29/6/2018 - 10:30 am

Universities Defend “Gendered Language” Guidelines

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At Curtin University At Curtin University

We’ve highlighted below some of the most recent developments and occurrences in youth-related news and events. In this week's Friday news we speak about Australian universities that defend ‘’gender language’’ guidelines, ban of burqa and niqab at Norwegian educational institutions and concern over international student recruitment in the USA.

Universities defend “gendered language” guidelines

WA universities state that their Inclusive Language Procedure guidelines have existed for decades in Australian institutions. Curtin University came under fire for warning its students against using gender-specific language. Deputy vice-chancellor Professor Jill Downie said: "Our preference would be to work with students to educate them on the use of inclusive language and this would be typically handled in the feedback provided to learners". However, the student charter and staff code of conduct state that those found harassing and discriminating would face consequences. The Murdoch University and University of Western Australia have similar guidelines and similar stance on preference of educating instead of punishing students and university staff.

Norway bans burqa and niqab at educational institutions

A bill banning niqab and burqa in educational institutions was backed by majority of Norway's parliament, reports the Local. Some universities expressed their disapproval of Norway’s ban on the veil in schools. Red, Green and Socialist Left party voted against the bill, whereas the anti-immigration Progress Party expressed its delight at the passing of the bill because they proposed a total ban on the niqab in public back in 2003. Total ban was passed in Denmark and it was criticized by civil rights groups such as Amnesty International.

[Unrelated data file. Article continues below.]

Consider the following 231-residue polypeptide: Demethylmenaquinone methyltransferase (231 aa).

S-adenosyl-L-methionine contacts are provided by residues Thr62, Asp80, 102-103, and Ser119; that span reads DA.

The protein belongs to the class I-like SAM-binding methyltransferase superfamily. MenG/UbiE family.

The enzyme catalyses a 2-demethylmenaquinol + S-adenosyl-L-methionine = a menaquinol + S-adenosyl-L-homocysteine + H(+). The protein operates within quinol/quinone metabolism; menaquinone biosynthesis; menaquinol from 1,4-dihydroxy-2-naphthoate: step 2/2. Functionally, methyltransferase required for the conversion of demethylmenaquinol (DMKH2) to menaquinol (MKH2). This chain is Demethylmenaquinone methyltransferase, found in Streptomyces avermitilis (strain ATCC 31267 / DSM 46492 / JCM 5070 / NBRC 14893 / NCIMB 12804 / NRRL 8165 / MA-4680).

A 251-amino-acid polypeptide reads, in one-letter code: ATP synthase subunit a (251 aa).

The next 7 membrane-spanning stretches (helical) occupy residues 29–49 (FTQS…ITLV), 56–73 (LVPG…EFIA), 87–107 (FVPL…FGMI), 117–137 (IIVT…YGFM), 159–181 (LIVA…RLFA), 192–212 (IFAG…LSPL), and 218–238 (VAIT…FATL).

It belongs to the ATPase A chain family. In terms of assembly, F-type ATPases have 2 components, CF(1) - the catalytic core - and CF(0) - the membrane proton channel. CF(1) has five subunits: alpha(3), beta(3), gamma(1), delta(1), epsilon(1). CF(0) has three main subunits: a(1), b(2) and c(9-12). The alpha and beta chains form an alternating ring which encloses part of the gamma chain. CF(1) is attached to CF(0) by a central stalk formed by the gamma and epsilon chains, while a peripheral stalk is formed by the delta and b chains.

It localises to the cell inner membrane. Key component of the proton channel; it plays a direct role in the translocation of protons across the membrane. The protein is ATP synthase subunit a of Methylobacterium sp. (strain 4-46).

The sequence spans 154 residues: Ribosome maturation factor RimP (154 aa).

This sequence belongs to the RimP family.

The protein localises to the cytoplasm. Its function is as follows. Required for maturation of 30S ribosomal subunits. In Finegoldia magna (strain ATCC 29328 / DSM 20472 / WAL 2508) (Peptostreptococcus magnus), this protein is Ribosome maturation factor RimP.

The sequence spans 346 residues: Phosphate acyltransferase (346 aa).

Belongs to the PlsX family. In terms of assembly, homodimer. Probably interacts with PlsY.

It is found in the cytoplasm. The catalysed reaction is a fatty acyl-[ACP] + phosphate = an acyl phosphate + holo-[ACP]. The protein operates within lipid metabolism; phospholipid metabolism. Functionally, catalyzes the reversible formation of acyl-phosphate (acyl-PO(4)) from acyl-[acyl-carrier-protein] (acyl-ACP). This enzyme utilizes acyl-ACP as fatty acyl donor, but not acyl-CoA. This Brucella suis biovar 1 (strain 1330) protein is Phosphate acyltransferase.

Concern over international student recruitment in the USA

More commercialized landscape for student recruitment was created with the rise of third-party providers and the private capital behind them, writes Elizabeth Redden for Inside Higher Ed. The payment of commission to recruiting agents can reach as high as $9,000 per student enrolment and this began raising questions about firms’ recruitment practices. The biggest issue in this entire situation is the fact that there is no prohibition of such practices by the law when it comes to international students like there is federal law that prohibits paying commissions for the recruitment of domestic American students.

Photo: Shutterstock

Read 228 times Last modified on 29/6/2018 - 10:45 am
Muamer Hirkic

Muamer is a Bachelor of English Language and Literature, currently pursuing MA degree in International Relations and Diplomacy.

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